Salford University receives Surveillance Camera Commissioner’s certification mark

The Surveillance Camera Commissioner’s third party certification scheme enables organisations to clearly demonstrate that they comply with the Surveillance Camera Code of Practice. For relevant authorities (such as local authorities and police forces) this is particularly important, as they must show due regard to the Code. For other organisations, compliance with the Code is voluntary.

Salford University has recently achieved Step 2 certification. It’s not an organisation that’s legally required to comply with the Code, so why apply? Trevor Jones, head of security at Salford University, said: “The university believes that following the Code is nationally recognised as Best Practice for CCTV operations. Applying for and attaining the Commissioner’s certificate, and being able to use the certification mark, demonstrates to our students, staff and visitors that we operate our CCTV to the best standards possible.”

For many youngsters, going to university or college is probably their first experience of living away from home. Many probably don’t give much thought to their safety or who’s looking after them. Do they securely lock their laptops, smart phones and tablets away? Are their doors and windows secure, is the campus safe and who can they call in an emergency? For parents, their children’s safety is almost certainly at the forefront of their minds.

Jones added: “Achieving certification against the Code shows to potential students and their families that the university takes their safety and security extremely seriously. Being recognised by the Surveillance Camera Commissioner as an organisation that reaches the highest standards is a powerful statement.”

Simple, accessible and affordable

Certification is simple, accessible and affordable and there are three security industry certification bodies currently qualified to audit against the Code of Practice – the National Security Inspectorate, the Security Systems and Alarms Inspection Board and IQ Verify.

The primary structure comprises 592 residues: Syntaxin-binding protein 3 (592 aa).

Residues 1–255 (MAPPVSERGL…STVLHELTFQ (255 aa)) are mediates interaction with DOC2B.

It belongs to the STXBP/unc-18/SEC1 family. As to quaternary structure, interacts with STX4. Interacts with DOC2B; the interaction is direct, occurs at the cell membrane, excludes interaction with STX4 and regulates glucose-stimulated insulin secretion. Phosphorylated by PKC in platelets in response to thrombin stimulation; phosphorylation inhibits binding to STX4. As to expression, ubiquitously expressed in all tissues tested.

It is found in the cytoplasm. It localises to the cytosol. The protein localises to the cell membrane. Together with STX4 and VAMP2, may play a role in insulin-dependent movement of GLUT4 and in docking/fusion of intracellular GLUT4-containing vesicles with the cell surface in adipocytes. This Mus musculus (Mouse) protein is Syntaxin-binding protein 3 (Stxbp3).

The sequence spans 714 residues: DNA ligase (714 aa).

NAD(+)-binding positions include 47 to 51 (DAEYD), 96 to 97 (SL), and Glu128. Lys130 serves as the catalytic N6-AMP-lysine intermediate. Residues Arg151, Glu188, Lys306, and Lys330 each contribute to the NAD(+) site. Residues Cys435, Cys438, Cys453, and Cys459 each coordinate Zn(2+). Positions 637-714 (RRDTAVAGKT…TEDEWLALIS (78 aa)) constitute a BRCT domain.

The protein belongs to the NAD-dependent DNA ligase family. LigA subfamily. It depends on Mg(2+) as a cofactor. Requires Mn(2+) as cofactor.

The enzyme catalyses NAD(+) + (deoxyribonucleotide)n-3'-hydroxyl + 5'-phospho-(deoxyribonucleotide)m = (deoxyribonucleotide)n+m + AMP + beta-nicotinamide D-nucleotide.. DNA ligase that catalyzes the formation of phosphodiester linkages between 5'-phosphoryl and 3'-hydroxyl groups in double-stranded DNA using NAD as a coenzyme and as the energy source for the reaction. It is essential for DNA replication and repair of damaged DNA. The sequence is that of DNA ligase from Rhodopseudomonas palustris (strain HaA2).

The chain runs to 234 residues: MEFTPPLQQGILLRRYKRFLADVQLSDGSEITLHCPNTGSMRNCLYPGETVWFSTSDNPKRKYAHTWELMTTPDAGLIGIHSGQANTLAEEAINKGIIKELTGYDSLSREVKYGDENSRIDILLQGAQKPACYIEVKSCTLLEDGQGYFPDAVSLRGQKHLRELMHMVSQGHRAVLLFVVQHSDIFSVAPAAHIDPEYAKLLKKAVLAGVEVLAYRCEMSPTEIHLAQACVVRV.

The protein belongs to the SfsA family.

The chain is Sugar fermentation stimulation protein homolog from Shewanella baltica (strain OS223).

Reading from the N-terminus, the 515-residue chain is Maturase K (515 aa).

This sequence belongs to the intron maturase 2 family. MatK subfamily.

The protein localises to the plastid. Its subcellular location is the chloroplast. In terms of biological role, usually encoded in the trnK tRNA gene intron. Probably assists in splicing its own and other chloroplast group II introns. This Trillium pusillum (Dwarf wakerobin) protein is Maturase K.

There are two steps to certification: the first step, desktop certification, is aimed at organisations working hard to achieve full compliance with the Code, but who are aware that they may need more time to become fully compliant. The second step, full certification, is for organisations that are close to or fully compliant with the Code. Salford University is certified against Step 2.

“We already had BS 7958 [the British Standard for Control Rooms) in place as well as all the relevant governance and documentation,” stated Jones, “so the process was very easy for us, though I imagine if you don’t have BS 7958 the process will still be relatively easy. If you currently run a good system and Control Room then you should meet all of the necessary requirements.”

12 guiding principles

To achieve the full certification mark, Salford University invited an auditor from one of the certification bodies into its CCTV Control Room to audit the surveillance system, cameras and procedures, working with a checklist against the 12 guiding principles in the Code.

The audit took place over the course of a day. During the visit, Salford University was required to provide various items of documentation such as privacy impact assessments, procedural manuals and information sharing agreements for the auditors to inspect.

Salford University passed with flying colours and was awarded full certification. The University is now also able to proudly display the Commissioner’s certification mark on its website and other publicity materials.

Trevor Jones concluded: “I would certainly recommend the certification scheme to other universities. In fact, I think it should be mandatory. It’s excellent value for money, too, simply because of the huge reputational value it offers.”

About the Author
Brian Sims BA (Hons) Hon FSyI, Editor, Risk UK (Pro-Activ Publications) Beginning his career in professional journalism at The Builder Group in March 1992, Brian was appointed Editor of Security Management Today in November 2000 having spent eight years in engineering journalism across two titles: Building Services Journal and Light & Lighting. In 2005, Brian received the BSIA Chairman’s Award for Promoting The Security Industry and, a year later, the Skills for Security Special Award for an Outstanding Contribution to the Security Business Sector. In 2008, Brian was The Security Institute’s nomination for the Association of Security Consultants’ highly prestigious Imbert Prize and, in 2013, was a nominated finalist for the Institute's George van Schalkwyk Award. An Honorary Fellow of The Security Institute, Brian serves as a Judge for the BSIA’s Security Personnel of the Year Awards and the Securitas Good Customer Award. Between 2008 and 2014, Brian pioneered the use of digital media across the security sector, including webinars and Audio Shows. Brian’s actively involved in 50-plus security groups on LinkedIn and hosts the popular Risk UK Twitter site. Brian is a frequent speaker on the conference circuit. He has organised and chaired conference programmes for both IFSEC International and ASIS International and has been published in the national media. Brian was appointed Editor of Risk UK at Pro-Activ Publications in July 2014 and as Editor of The Paper (Pro-Activ Publications' dedicated business newspaper for security professionals) in September 2015. Brian was appointed Editor of Risk Xtra at Pro-Activ Publications in May 2018.

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